bionics


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bionics

 [bi-on´iks]
scientific study of how functions, characteristics, and phenomena observed in the living world can be applied to nonliving systems.
Miller-Keane Encyclopedia and Dictionary of Medicine, Nursing, and Allied Health, Seventh Edition. © 2003 by Saunders, an imprint of Elsevier, Inc. All rights reserved.

bi·on·ics

(bī-on'iks),
1. The science of biologic functions and mechanisms as applied to electronic chemistry; such as computers, employing various aspects of physics, mathematics, and chemistry; for example, improving cybernetic engineering by reference to the organization of the vertebrate nervous system.
2. The science of applying the knowledge gained by studying the characteristics of living organisms to the formulation of nonorganic devices and techniques.
[bio- + electronics]
Farlex Partner Medical Dictionary © Farlex 2012

bionics

(bī-ŏn′ĭks)
n. (used with a sing. verb)
Application of biological principles to the study and design of engineering systems, especially electronic systems.
The American Heritage® Medical Dictionary Copyright © 2007, 2004 by Houghton Mifflin Company. Published by Houghton Mifflin Company. All rights reserved.

bionics

An evolving field that studies biological structure and function in order to create electronic and mechanical devices and synthetic body parts that would serve as viable substitutes for limbs, organs and tissues degenerated, destroyed or damaged by accidents or injuries of war.
Segen's Medical Dictionary. © 2012 Farlex, Inc. All rights reserved.

bi·on·ics

(bī-on'iks)
1. The science of biologic functions and mechanisms as applied to electronic technology.
2. The science of applying the knowledge gained by studying the characteristics of living organisms to the formulation of nonorganic devices and techniques.
[bio- + electronics]
Medical Dictionary for the Health Professions and Nursing © Farlex 2012

bionics

Biological principles applied to the design of engineering systems, especially electronic systems.
Collins Dictionary of Medicine © Robert M. Youngson 2004, 2005
References in periodicals archive ?
Alfie Hunter, eight, has written to Santa every Christmas asking for the bionic item but now his dream is about to come true.
Plus, bionic arms are sort of plug-and-play and don't require any surgery,' CEO Ovais Hussain Qureshi further explains.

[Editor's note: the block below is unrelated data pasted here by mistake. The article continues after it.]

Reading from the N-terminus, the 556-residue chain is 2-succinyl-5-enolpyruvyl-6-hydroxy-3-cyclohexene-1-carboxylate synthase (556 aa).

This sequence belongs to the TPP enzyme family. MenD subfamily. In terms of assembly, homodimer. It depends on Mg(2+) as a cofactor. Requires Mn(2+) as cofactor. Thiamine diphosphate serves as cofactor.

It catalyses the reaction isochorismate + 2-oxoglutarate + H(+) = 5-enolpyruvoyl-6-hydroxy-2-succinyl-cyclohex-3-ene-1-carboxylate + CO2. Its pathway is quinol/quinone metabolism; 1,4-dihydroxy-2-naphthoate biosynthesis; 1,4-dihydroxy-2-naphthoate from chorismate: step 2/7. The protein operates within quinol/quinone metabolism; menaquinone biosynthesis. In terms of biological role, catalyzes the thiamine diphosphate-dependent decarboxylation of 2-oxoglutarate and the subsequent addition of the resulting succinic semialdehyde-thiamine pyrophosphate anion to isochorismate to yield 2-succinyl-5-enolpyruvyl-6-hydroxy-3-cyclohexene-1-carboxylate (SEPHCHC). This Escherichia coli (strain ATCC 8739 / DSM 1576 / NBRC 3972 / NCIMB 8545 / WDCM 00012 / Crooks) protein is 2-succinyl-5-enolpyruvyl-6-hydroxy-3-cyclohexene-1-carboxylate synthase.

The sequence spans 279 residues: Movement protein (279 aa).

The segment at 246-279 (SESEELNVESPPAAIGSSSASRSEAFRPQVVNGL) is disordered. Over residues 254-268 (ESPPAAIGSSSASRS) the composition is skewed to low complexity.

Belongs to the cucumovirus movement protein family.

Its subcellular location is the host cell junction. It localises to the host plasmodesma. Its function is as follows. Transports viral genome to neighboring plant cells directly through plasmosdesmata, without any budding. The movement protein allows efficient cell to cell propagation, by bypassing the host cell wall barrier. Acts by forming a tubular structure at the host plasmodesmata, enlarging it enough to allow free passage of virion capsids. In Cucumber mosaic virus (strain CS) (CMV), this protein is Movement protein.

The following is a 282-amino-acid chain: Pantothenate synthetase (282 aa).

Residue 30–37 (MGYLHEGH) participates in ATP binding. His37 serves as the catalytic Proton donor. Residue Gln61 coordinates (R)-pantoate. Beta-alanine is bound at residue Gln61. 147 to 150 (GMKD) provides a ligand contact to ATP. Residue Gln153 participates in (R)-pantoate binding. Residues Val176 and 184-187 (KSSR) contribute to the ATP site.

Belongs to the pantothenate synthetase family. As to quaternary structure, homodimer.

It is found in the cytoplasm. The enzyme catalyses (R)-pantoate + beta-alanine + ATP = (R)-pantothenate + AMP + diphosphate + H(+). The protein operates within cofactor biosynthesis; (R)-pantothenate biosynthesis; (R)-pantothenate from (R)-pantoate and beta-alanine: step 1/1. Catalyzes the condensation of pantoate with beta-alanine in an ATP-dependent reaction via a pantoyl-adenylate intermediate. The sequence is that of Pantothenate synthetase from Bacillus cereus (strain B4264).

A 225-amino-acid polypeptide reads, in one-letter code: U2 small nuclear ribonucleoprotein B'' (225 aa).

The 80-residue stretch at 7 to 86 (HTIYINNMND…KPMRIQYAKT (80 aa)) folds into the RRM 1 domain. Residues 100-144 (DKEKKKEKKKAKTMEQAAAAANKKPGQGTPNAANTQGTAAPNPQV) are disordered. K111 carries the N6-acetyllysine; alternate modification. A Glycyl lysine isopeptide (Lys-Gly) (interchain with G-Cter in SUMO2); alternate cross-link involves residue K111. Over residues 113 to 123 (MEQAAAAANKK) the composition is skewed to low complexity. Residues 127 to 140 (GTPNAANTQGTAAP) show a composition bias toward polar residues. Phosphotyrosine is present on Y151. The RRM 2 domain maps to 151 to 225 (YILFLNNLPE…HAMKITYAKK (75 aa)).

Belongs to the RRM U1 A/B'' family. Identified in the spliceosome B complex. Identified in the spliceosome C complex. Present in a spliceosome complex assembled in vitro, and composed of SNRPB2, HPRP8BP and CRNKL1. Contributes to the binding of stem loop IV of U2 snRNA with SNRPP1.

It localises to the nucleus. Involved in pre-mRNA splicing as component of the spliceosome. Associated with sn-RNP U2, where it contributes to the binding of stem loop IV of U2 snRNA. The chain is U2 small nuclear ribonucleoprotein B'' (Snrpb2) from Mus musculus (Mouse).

Proud mum Claire Owens, 44, is delighted - but reckons he has got so good at gaming with his chin and tongue that he might not be as good with his new bionic arm.
Beta Bionics and Zealand Pharma have partnered to carry out several co-development activities with the primary goal of obtaining regulatory approval to use dasiglucagon in the bihormonal configuration of the iLet.
AB offers the most capable cochlear implant system on the market1, the HiResolution Bionic Ear System designed to help recipients hear in noisy settings and enjoy the full dimensions of music and tonal languages.
Tilly and her family have worked with Open Bionics for years ensure her hands were workable rather than just aesthetic.
Herr, who co-directs the Centre for Extreme Bionics at the MIT Media Lab, says his lab is working on "exoskeleton-like devices," which he predicts "everyone will wear in the future to protect their limbs during activities like running." In a version made for people who aren't missing limbs at all, the exoskeleton actually augments walking, applying torque and power as needed.
"The future of bionics includes ways to eliminate physical limitations and would allow for individuals to design themselves.
OKLAHOMA CITY The Oklahoma Venture Forum presented the 2018 Venture of the Year award to Spiers New Technologies and the Most Promising New Business Award to Plasma Bionics.<br />Other nominees for the Venture of the Year included Tailwind and Verinovum.
In partnership with the Defense Advanced Research Projects Agency, Manchester VA Medical Center and Next Step Bionics & Prosthetics, DEKA Research and Development developed the LUKE bionic arm.